Three of us — Evan, John and I — were going to do the thru-hike and decided to meet up in Leavenworth. Evan and I drove in from Seattle. John flew his plane to the small airfield in Cashmere and we picked him up there.

L-to-R: Evan, John, and me at Cashmere airport. © V Lakshmanan All Rights Reserved

But hey, here’s a plane! It can hold 3 people. Why not check out the route we were going to hike the next day? You are not supposed to fly drones over the area. But manned flights are okay.

John does an engine check while Evan and I goof off. © V Lakshmanan All Rights Reserved

It was cool to take off over the apple orchards and terraced gardens of Cashmere, follow the river into Leavenworth, and then find the valley that Mountaineer Creek runs through.

Taking off from Cashmere. © V Lakshmanan CC-BY-3.0

Checking out the route

Colchuck Lake is pretty. It’s also huge!

Colchuck Lake and Dragontail Mountain from the air. © Evan Jones CC-BY-3.0

The mountain you see in the left part of the photograph is Asgard. We are going to climb that tomorrow? Gulp.

John caught a thermal and used it to gain elevation so that we could go over Asgard pass. This gives you a flavor of the experience:

Flying over Asgard Pass. © V Lakshmanan CC-BY-3.0

Once you cross Asgard pass, you are in the Upper Enchantments. The lakes seemed to be still iced up, and we were going to be walking across these snowfields (gulp!):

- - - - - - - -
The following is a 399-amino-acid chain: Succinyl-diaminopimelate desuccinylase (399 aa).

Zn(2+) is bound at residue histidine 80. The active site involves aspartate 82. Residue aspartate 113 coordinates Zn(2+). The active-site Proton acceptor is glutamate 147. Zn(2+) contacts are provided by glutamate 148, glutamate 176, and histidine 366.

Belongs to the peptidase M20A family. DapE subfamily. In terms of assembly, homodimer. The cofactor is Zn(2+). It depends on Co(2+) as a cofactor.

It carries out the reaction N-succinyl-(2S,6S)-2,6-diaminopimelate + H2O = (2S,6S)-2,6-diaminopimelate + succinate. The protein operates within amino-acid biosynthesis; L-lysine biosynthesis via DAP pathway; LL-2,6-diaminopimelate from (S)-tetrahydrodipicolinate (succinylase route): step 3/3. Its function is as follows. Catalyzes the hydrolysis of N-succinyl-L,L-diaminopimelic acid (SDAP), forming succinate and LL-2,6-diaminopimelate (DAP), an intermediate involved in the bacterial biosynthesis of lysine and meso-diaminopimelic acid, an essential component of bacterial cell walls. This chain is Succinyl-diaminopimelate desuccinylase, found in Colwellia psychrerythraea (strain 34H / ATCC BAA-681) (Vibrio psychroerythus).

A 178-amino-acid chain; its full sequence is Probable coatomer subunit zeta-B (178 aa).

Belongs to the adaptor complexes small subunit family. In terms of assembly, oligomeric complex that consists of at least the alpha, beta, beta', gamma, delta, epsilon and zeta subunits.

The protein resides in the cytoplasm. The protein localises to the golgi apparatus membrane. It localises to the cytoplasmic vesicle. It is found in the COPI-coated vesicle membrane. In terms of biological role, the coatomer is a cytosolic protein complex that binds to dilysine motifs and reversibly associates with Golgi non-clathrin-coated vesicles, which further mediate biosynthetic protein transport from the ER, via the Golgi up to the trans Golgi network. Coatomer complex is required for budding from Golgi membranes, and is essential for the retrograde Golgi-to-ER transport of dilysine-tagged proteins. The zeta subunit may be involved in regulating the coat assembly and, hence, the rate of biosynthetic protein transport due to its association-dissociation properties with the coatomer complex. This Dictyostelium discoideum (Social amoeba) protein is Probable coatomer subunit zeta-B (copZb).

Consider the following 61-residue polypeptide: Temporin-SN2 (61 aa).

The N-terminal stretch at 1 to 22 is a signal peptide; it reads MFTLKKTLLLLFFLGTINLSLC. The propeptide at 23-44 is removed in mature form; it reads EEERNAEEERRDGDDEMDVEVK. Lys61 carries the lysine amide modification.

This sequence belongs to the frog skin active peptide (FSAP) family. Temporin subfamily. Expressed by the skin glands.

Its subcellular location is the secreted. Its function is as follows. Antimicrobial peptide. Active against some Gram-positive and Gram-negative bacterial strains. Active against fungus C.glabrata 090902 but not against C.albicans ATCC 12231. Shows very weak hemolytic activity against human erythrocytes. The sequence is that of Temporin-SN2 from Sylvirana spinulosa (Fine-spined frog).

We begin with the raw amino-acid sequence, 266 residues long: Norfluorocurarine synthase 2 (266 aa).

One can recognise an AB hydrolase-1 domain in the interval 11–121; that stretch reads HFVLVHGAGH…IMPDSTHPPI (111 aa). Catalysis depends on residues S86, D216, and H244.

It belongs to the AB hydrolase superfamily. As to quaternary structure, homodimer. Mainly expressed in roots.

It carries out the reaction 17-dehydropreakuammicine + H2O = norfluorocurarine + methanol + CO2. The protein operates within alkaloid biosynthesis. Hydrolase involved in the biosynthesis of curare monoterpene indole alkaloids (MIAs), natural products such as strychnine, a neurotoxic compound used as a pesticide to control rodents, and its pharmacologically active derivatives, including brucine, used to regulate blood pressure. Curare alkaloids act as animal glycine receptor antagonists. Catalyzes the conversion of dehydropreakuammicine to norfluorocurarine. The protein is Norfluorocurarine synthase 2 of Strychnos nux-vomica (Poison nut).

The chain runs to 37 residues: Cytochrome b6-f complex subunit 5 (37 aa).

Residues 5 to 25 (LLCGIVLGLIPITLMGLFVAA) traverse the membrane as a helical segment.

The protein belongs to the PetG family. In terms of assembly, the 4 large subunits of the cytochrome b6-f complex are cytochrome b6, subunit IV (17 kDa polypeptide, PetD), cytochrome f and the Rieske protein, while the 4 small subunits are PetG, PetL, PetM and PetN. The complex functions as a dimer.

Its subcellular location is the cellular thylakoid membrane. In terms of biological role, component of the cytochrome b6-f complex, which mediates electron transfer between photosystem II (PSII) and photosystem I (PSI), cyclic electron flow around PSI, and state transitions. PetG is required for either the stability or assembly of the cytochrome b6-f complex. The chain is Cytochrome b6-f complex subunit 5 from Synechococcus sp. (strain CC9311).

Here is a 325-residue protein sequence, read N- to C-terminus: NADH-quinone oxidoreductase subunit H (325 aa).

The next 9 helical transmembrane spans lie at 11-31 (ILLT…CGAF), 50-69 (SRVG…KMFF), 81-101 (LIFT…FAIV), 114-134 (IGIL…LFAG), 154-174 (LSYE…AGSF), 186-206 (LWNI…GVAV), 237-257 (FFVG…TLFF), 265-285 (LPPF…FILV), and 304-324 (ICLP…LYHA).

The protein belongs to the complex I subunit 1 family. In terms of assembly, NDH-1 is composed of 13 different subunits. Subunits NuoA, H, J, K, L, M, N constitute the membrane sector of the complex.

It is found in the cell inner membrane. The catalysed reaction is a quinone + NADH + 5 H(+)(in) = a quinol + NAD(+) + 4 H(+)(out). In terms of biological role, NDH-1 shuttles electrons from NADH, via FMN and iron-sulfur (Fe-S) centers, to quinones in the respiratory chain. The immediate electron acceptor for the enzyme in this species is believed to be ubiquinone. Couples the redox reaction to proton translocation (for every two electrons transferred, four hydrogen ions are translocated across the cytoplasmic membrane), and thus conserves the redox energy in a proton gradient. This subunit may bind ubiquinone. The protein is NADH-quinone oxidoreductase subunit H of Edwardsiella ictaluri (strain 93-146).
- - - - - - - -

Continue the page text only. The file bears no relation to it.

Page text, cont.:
Upper Enchantments from the air © Evan Jones CC-BY-3.0

Then, climb down to the Snow Lakes. Is the only lake in the Enchantments that doesn’t have snow … Snow Lakes? Huh.

Snow Lake from the air ©Evan Jones CC-BY-3.0

Okay! We got this! Stoked for tomorrow.

Dinner before the hike

What’s for dinner? Leavenworth is a Bavarian-themed town, but none of us were in the mood for overpriced sausages. What else?

Eastern Washington has excellent Mexican food, thanks to fresh ingredients and immigrant agricultural workers. The highest rated restaurant in Google Maps was La Tortuga Loca. It’s not a chain restaurant. Let’s go!

I had a Chorizo Torta (basically a sandwich). John had cactus tacos. Evan had a pork chop. We had “real” coke and Negra Modelo on tap served in a frosted mug. Everything was excellent. Strongly recommend this restaurant!

Skip the fake Bavarian. Eat excellent Mexican in Cashmere. Photo © V Lakshmanan All Rights Reserved

“You will die”

We drove into Leavenworth, checked into our hotel, and decided to stroll into the main strip in Leavenworth. This was Evan’s first time here, and the fake Bavaria vibe was too good to not experience.

After passing by enough places with “Haus” and “Olde” in their names, we finally gave in and went into a pub. Maybe they’d have some German beers?